My name is Yaroslav Golubev, I am a research administrator and a data analyst in the Machine Learning Methods in Software Engineering group at JetBrains Research, led by Dr. Timofey Bryksin. I also enjoy philosophy, linguistics, history, Chinese language and culture, and writing poetry. Feel free to drop me a line!


In 2018, I obtained a Bachelor’s degree in Applied Physics from ITMO University, with a major in laser technologies, and planned to become a researcher in this field. While there, I worked as a lab assistant, a guide in the educational museum of optics, as well as a secretary in the Foreign Students office, and participated in the THE BRICS & Emerging Economies Universities Summit as a representative of Russian students. Every summer, I also worked as a camp leader.

In 2020, I obtained a Master’s degree with honors in Laser Technologies from the same university, with a major in biological and medical applications. During the first year, I worked as an engineer in the lab and a scientific interviewer at the university’s news portal, and also led the School of Laser Technologies for highschoolers. While studying there, I was lucky to join JetBrains and fell in love with data science.

Finally, I have an unfinished Bachelor’s degree in Philosophy from Herzen University, with a major in philosophical anthropology. In my studies, I focused on Chinese philosophy, especially Taoism, and conducted research about the concept of relativity in ancient Taoist texts. I also helped out as an assistant in research centers dedicated to Eastern culture, mysticism, and esotericism, as well as helped organize and conduct several scientific conferences.


While I used to carry out research of my own, I realized that I enjoy helping other people more, and became a research administrator, with the goal of supporting other researchers, both administratively and academically. Nowadays, I mostly assist in different stages of projects, from planning to writing. Throughout the years, this enabled me to touch on all kinds of subjects, including serverless computing, embeddings of code, Jupyter notebooks, code completion, code quality, computer science education, psychology of programming, and others. It is a great privilege to learn more about these areas from my colleagues. I also still do academic work like reviewing papers and organizing workshops, as well as occasionally giving classes.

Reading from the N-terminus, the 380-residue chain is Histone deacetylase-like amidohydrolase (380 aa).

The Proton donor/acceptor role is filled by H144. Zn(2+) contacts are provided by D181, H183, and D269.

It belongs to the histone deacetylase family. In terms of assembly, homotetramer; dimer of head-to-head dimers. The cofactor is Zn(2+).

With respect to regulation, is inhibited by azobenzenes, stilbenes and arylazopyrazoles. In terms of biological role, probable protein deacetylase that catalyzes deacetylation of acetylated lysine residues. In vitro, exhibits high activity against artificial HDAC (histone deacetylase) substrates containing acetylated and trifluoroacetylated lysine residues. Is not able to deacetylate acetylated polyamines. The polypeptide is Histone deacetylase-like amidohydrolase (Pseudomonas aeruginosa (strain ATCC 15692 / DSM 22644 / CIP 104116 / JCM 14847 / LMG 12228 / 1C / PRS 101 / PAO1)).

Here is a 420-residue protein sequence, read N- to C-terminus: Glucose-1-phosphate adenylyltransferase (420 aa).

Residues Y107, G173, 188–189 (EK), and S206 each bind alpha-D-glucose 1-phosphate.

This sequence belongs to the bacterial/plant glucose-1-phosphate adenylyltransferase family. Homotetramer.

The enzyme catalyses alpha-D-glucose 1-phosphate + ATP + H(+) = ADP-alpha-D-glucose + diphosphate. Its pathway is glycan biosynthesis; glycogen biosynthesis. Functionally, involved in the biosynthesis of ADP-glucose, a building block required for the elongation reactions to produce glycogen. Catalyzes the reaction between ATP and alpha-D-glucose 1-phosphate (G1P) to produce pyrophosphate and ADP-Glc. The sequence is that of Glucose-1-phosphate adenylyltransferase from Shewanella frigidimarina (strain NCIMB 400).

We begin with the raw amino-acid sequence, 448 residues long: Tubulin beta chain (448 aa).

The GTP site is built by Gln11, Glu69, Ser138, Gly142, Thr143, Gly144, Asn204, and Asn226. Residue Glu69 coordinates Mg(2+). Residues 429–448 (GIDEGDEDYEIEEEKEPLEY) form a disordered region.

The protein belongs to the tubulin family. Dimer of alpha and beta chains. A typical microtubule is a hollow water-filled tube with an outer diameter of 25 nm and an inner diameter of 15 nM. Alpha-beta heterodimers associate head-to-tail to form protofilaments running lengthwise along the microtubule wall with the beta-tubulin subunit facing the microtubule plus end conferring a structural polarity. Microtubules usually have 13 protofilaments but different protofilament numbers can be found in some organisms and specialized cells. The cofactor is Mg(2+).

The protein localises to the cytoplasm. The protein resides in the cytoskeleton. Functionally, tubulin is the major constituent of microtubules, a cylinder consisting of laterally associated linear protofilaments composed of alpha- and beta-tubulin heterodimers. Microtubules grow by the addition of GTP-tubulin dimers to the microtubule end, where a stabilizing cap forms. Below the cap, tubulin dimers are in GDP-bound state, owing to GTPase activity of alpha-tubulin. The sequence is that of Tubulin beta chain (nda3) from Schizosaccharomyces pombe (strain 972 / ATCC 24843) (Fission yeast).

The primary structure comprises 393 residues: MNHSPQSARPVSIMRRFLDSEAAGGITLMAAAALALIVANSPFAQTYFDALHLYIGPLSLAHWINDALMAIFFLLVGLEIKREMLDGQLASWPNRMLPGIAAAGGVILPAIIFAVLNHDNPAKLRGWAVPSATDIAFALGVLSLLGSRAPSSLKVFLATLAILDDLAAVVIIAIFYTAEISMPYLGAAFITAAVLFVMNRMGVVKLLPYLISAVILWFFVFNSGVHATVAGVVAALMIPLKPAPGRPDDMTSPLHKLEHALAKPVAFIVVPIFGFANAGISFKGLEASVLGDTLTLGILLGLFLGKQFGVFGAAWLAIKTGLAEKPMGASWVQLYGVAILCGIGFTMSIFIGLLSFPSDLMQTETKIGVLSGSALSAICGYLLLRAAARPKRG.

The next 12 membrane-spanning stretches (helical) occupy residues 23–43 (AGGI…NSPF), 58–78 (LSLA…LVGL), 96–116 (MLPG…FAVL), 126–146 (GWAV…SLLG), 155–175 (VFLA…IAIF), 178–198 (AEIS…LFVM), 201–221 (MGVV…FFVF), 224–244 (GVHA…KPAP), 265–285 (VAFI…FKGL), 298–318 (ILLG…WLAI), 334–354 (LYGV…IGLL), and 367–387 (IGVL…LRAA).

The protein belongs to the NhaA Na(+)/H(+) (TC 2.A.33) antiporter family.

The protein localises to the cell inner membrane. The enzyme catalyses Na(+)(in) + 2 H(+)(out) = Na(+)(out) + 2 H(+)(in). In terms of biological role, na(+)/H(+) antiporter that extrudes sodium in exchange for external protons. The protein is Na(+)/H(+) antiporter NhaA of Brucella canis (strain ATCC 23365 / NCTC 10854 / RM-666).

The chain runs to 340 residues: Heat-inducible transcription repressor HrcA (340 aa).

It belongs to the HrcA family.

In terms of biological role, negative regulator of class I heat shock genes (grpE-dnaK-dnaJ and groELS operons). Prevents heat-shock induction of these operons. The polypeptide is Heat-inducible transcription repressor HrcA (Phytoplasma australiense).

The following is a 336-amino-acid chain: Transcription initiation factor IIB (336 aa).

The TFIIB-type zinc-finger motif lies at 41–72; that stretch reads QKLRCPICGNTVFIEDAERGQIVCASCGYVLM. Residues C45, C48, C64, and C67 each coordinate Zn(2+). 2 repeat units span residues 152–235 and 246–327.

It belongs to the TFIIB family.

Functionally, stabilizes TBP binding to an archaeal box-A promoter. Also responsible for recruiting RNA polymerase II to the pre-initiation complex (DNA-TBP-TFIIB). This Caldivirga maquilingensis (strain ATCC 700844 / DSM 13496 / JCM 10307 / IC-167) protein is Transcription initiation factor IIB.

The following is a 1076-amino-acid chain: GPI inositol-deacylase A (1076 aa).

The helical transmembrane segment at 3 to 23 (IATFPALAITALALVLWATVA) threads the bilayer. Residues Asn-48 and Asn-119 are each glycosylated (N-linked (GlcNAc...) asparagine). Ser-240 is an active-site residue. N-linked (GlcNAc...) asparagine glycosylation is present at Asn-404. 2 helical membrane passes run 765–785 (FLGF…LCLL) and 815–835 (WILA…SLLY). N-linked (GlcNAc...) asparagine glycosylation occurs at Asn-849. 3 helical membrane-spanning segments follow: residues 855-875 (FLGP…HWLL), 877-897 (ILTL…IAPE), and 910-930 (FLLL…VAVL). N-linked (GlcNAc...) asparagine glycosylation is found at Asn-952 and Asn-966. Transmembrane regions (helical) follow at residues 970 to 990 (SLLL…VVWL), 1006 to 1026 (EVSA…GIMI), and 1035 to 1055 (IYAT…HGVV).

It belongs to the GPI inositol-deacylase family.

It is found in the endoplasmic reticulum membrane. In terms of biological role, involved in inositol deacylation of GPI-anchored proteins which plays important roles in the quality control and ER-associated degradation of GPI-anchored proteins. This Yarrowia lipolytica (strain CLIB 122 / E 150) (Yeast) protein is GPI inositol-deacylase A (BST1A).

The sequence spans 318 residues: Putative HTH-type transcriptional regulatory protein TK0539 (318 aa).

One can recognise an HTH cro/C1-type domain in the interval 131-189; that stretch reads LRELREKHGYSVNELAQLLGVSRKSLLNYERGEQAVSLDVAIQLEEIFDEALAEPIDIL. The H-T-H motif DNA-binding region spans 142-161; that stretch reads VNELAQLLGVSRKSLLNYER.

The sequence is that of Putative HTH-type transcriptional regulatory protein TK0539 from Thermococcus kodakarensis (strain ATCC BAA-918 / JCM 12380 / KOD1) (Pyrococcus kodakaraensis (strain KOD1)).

The overarching theme of my own studies in software engineering was mining large corpora of existing source code and analyzing them to discover various patterns, as well as better understand how developers write software. While I was lucky to participate in a number of practical collaborations, my personal interest always leaned closer to the analytical and the descriptive side of things. Specific topics of my research are:

  • code clones,
  • open-source software licenses,
  • code changes (patterns and automatic fixes),
  • refactorings,
  • code and test smells,
  • evolution of software ecosystems.

Before my work in software engineering, I used to do research in the field of laser physics. While I did not get far, my studies related to laser-matter interaction, specifically, laser irradiation with ultra-short (femtosecond) pulses. With a major in laser technologies in biological and medical applications, my last studies were dedicated to combatting viruses, as well as creating colloidal solutions of nanoparticles with antibacterial properties.


My main hobby outside the realm of software engineering is writing poetry (in Russian). I also love philosophy and care especially deeply about Eastern philosophy — mainly, Taoism, Buddhism, and Ājīvika, — as well as mysticism and esotericism. Another major love of mine is the Chinese language and sharing with people how awesome it is. In addition to learning it, I love analyzing its content, popularity, history, and evolution. In general, I am interested in all major humanitarian fields, especially linguistics and history.

Finally, while I am not an avid traveler, I did write down all the places where I have been. There aren’t too many of them, but luckily, the number can only go up!